Bad Teams Turned Good: How to Overcome the Team Saboteur

You know better than anyone the frustration of having bad teams in turmoil … dealing with petty personal agendas … getting everyone on the same page … and motivating team members to work together. It’s enough to make you wonder how the powerhouse teams ever make it work.

Oftentimes communication is the number one culprit to these feelings. Misunderstandings lead to conflict. A lack of information leaves people feeling in the dark or confused. In short, bad communication plummets morale and can turn even the best teams into bad teams.

As a manager or team leader, occasionally you come across people for whom no amount of coaching or communication seems to help. These are your team saboteurs. These are people who want to derail the team’s game plan. Don’t let them! And don’t let them get you off your game.

Got a few team members dragging everyone else down? Here’s what to do and how to communicate:

Team Saboteurs—What and/or Who Could Derail Your Efforts

  • Seem to always take a contrary point of view
  • Repeatedly vote against items the rest of the team supports
  • Are naysayers who are usually pessimistic
  • Frequently miss or arrive late for meetings
  • Are disruptive
  • Fail to follow through on assignments in a timely manner
  • Refuse to learn or try anything new
  • Exhibit any one of dozens of “Negaholic” behaviors

Short of Firing or Transferring Saboteurs, What Can You Do?

  • First, confront the person one-on-one or in the presence of an HR associate
  • Consider giving the person a special role or responsibility on the team
  • Limit the saboteur’s participation in meetings, if necessary
  • If needed, assign the person to his or her own tasks on which to work alone
  • Turn the tables—assign the person to list all the positives and a different team member to list all the negatives of the particular proposal

Surprise Saboteur of Bad Teams—Artificial Agreement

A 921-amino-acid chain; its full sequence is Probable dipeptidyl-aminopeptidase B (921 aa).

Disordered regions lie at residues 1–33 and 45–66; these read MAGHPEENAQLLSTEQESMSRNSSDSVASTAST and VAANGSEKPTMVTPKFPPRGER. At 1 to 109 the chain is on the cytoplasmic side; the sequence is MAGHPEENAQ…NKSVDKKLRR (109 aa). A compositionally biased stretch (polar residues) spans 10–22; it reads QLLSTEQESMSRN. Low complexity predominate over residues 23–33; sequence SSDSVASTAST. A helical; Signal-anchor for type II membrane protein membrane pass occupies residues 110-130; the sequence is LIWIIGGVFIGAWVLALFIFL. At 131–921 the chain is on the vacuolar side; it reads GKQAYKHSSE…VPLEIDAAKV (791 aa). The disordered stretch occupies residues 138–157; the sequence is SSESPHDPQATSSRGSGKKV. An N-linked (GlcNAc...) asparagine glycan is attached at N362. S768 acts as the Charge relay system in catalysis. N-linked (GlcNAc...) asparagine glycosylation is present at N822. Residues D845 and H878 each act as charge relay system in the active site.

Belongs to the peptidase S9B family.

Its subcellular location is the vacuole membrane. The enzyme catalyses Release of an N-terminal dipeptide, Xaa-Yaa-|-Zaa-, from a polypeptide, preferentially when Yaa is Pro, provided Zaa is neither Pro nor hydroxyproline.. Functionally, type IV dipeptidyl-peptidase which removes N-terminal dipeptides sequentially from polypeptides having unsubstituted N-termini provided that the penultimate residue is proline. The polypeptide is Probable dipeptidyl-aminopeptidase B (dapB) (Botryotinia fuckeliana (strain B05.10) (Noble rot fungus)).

You might be surprised to learn that a team that always agrees on everything and gets along may not be the most effective one.  The best teams argue all the time. HOWEVER … they argue within the framework of collaboration. Teams that never argue viewpoints or opinions have what some people call artificial agreement. Mostly, it describes a group of people that tends to be dominated by one person in the group and is almost afraid of speaking out.

Nothing affects employee morale more insidiously than persistent workplace negativity. It saps the energy of your organization and diverts critical attention from work and performance. As a manager, supervisor or team leader, your job depends on identifying causes of negativity and taking care of the problem before it causes irreparable damage. So don’t let team saboteurs ruin your success and your future!


This Post Has 2 Comments

  1. Jeffrey K.

    I just got done dealing with someone like this on my team. Giving him work to do by himself for the good of the project worked well. Plus, the team leader bent over backwards to praise him. Good article!

    1. Dan Rose

      Thanks for the kind words, Jeffrey. I’ve had to use a few of these myself during my career. It’s always hard when one or two people don’t feel it’s worth their time to be on a team. But, it can be overcome. Thanks for being a reader of our blog!

Leave a Reply

Your email address will not be published. Required fields are marked *

This site uses Akismet to reduce spam. Learn how your comment data is processed.